The plant actin cytoskeleton is an unstable network of filaments that influences polarized growth through poorly understood mechanisms. Here, we used a combination of live cell imaging and finite element computational modelling of Arabidopsis trichome morphogenesis to determine how the actin and microtubule cytoskeletons cooperate to pattern the cell wall and growth. The actin-related protein (ARP)2/3 complex generates an actin meshwork that operates within a tip-localized, microtubule-depleted zone to modulate cell wall anisotropy locally. The actin meshwork also positions an actin bundle network that organizes organelle flow patterns. This activity is required to maintain cell wall thickness gradients that enable tip-biased diffuse growth. These newly discovered couplings between cytoskeletal patterns and wall textures provide important insights into the cellular mechanism of growth control in plants.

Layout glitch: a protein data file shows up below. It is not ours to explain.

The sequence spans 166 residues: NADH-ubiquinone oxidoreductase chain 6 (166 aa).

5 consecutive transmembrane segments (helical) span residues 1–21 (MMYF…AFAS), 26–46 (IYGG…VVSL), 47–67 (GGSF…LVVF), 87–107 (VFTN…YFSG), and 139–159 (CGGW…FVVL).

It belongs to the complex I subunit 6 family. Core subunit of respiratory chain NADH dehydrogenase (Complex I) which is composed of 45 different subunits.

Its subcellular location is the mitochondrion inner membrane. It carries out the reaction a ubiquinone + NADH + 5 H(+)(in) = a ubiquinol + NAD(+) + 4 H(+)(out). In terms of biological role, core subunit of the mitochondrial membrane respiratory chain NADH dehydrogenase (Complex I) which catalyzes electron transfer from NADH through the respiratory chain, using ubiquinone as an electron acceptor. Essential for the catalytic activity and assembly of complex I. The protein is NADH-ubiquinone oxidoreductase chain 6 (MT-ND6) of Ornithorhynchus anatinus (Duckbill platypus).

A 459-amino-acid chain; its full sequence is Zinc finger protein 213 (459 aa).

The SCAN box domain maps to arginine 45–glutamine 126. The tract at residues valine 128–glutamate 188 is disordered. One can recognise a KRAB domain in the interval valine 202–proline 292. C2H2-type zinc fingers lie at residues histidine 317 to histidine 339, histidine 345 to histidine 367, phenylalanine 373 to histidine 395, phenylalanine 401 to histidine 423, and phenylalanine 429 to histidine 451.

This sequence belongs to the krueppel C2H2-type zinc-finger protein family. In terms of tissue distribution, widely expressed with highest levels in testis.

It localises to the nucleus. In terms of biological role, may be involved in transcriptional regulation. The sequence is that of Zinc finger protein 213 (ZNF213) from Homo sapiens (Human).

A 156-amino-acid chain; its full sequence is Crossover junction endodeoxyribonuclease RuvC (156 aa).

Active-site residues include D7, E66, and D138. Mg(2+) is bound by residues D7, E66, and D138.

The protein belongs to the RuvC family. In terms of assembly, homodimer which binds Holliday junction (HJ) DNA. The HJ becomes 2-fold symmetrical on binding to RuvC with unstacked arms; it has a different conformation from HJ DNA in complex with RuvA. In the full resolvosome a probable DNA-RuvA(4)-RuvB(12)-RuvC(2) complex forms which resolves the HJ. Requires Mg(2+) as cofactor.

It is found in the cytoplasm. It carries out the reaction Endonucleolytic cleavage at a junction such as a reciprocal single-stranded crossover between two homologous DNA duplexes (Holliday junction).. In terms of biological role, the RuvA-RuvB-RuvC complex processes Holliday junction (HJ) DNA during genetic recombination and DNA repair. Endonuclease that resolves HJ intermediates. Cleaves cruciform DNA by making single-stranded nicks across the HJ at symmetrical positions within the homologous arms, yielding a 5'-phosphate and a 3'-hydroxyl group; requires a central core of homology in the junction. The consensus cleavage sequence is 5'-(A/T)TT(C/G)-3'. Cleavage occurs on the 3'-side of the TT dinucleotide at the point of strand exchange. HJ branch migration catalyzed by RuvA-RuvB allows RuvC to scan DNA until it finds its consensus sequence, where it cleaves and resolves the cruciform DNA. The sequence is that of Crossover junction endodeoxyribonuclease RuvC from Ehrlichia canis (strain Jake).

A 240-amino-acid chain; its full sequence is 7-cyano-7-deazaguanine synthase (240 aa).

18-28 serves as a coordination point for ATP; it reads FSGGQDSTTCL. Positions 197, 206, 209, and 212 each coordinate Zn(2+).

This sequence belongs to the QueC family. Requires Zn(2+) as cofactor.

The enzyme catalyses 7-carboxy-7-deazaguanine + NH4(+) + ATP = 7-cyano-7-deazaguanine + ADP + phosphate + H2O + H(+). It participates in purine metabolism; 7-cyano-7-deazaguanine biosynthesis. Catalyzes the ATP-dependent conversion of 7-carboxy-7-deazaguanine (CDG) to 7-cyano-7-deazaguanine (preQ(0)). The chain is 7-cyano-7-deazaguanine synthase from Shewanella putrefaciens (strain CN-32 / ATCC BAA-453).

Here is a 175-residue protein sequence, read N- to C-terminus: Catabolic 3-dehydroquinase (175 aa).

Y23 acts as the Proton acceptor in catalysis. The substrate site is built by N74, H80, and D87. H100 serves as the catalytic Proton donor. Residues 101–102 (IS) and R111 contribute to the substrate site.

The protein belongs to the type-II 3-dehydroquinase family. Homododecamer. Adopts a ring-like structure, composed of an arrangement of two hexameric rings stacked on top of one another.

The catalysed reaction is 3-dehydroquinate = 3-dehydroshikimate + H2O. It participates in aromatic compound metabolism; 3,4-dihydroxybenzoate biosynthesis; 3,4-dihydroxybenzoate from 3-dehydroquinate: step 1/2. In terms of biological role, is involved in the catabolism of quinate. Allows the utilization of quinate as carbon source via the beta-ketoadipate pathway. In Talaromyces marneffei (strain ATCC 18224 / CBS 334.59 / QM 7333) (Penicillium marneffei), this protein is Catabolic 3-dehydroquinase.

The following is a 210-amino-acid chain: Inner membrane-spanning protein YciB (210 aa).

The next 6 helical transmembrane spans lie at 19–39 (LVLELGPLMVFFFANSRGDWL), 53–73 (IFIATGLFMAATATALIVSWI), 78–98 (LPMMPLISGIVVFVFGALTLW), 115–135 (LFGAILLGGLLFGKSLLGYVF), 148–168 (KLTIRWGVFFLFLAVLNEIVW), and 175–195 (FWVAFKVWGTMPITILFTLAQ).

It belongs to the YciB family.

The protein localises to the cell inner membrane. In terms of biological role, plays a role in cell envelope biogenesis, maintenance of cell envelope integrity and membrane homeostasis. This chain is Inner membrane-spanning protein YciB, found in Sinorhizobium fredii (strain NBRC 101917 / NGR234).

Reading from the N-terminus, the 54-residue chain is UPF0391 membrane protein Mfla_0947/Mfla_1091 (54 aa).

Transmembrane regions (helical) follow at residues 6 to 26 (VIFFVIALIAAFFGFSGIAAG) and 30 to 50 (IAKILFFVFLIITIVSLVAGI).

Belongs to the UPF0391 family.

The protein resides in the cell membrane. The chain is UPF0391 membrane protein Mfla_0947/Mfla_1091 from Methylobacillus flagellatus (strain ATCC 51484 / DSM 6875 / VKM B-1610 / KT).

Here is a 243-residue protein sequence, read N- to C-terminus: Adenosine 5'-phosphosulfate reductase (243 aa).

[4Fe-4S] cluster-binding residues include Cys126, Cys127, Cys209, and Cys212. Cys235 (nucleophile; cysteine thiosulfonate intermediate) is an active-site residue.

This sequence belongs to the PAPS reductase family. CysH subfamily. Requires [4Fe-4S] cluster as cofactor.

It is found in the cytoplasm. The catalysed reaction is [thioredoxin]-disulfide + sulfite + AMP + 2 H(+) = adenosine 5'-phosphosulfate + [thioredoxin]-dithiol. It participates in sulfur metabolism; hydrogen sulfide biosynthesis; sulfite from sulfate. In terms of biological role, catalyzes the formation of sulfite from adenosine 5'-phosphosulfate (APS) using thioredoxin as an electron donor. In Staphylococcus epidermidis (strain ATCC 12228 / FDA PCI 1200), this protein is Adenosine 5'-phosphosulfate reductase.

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We thank David Umulis for helpful discussions. Thanks to Adam Fessenden for reflected light time-lapse imaging. We also thank Chia-Ping Huang and the Purdue Life Science Microscopy Facility for their expert assistance. This research was supported by NSF Grant IOS Grant No. 1249652 to D.B.S and J.A.T. and NSF MCB Grant No. 1121893 to D.B.S.
The authors declare no competing financial interests.
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Yanagisawa, M., Desyatova, A., Belteton, S. et al. Patterning mechanisms of cytoskeletal and cell wall systems during leaf trichome morphogenesis. Nature Plants 1, 15014 (2015). https://doi.org/10.1038/nplants.2015.14
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